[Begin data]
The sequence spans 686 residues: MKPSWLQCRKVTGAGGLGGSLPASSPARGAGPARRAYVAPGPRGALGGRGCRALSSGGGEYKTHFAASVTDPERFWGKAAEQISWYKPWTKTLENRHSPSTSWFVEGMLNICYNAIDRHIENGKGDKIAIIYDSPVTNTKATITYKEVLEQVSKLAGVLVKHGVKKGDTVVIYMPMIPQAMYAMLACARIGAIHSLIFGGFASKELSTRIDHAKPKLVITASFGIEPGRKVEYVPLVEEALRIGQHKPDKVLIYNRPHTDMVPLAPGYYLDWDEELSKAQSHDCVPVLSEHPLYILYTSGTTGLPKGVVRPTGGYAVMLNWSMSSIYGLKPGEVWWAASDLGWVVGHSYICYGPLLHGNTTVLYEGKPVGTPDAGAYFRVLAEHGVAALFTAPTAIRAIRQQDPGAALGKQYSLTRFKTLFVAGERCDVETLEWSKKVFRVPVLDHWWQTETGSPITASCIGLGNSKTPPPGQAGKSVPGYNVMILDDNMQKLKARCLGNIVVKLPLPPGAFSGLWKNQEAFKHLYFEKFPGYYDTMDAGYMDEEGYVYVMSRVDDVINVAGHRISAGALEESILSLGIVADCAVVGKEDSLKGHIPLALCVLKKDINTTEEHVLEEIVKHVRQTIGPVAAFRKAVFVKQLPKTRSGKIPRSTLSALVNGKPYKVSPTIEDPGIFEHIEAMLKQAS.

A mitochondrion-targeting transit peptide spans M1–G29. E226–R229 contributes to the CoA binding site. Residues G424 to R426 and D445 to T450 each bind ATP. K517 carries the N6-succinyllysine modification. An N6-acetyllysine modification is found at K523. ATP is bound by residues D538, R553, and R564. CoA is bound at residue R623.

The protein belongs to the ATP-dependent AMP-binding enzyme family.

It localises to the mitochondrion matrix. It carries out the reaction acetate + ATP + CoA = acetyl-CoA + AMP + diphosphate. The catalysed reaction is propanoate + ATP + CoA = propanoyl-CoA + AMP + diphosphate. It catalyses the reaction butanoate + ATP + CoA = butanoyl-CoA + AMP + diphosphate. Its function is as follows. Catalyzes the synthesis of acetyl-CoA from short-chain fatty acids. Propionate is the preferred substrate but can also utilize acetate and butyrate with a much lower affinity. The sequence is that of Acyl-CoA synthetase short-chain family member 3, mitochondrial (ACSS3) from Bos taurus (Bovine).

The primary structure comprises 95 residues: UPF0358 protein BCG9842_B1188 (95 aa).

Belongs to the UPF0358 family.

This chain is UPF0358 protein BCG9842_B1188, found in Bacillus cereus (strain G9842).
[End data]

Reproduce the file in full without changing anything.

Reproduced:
The sequence spans 686 residues: MKPSWLQCRKVTGAGGLGGSLPASSPARGAGPARRAYVAPGPRGALGGRGCRALSSGGGEYKTHFAASVTDPERFWGKAAEQISWYKPWTKTLENRHSPSTSWFVEGMLNICYNAIDRHIENGKGDKIAIIYDSPVTNTKATITYKEVLEQVSKLAGVLVKHGVKKGDTVVIYMPMIPQAMYAMLACARIGAIHSLIFGGFASKELSTRIDHAKPKLVITASFGIEPGRKVEYVPLVEEALRIGQHKPDKVLIYNRPHTDMVPLAPGYYLDWDEELSKAQSHDCVPVLSEHPLYILYTSGTTGLPKGVVRPTGGYAVMLNWSMSSIYGLKPGEVWWAASDLGWVVGHSYICYGPLLHGNTTVLYEGKPVGTPDAGAYFRVLAEHGVAALFTAPTAIRAIRQQDPGAALGKQYSLTRFKTLFVAGERCDVETLEWSKKVFRVPVLDHWWQTETGSPITASCIGLGNSKTPPPGQAGKSVPGYNVMILDDNMQKLKARCLGNIVVKLPLPPGAFSGLWKNQEAFKHLYFEKFPGYYDTMDAGYMDEEGYVYVMSRVDDVINVAGHRISAGALEESILSLGIVADCAVVGKEDSLKGHIPLALCVLKKDINTTEEHVLEEIVKHVRQTIGPVAAFRKAVFVKQLPKTRSGKIPRSTLSALVNGKPYKVSPTIEDPGIFEHIEAMLKQAS.

A mitochondrion-targeting transit peptide spans M1–G29. E226–R229 contributes to the CoA binding site. Residues G424 to R426 and D445 to T450 each bind ATP. K517 carries the N6-succinyllysine modification. An N6-acetyllysine modification is found at K523. ATP is bound by residues D538, R553, and R564. CoA is bound at residue R623.

The protein belongs to the ATP-dependent AMP-binding enzyme family.

It localises to the mitochondrion matrix. It carries out the reaction acetate + ATP + CoA = acetyl-CoA + AMP + diphosphate. The catalysed reaction is propanoate + ATP + CoA = propanoyl-CoA + AMP + diphosphate. It catalyses the reaction butanoate + ATP + CoA = butanoyl-CoA + AMP + diphosphate. Its function is as follows. Catalyzes the synthesis of acetyl-CoA from short-chain fatty acids. Propionate is the preferred substrate but can also utilize acetate and butyrate with a much lower affinity. The sequence is that of Acyl-CoA synthetase short-chain family member 3, mitochondrial (ACSS3) from Bos taurus (Bovine).

The primary structure comprises 95 residues: UPF0358 protein BCG9842_B1188 (95 aa).

Belongs to the UPF0358 family.

This chain is UPF0358 protein BCG9842_B1188, found in Bacillus cereus (strain G9842).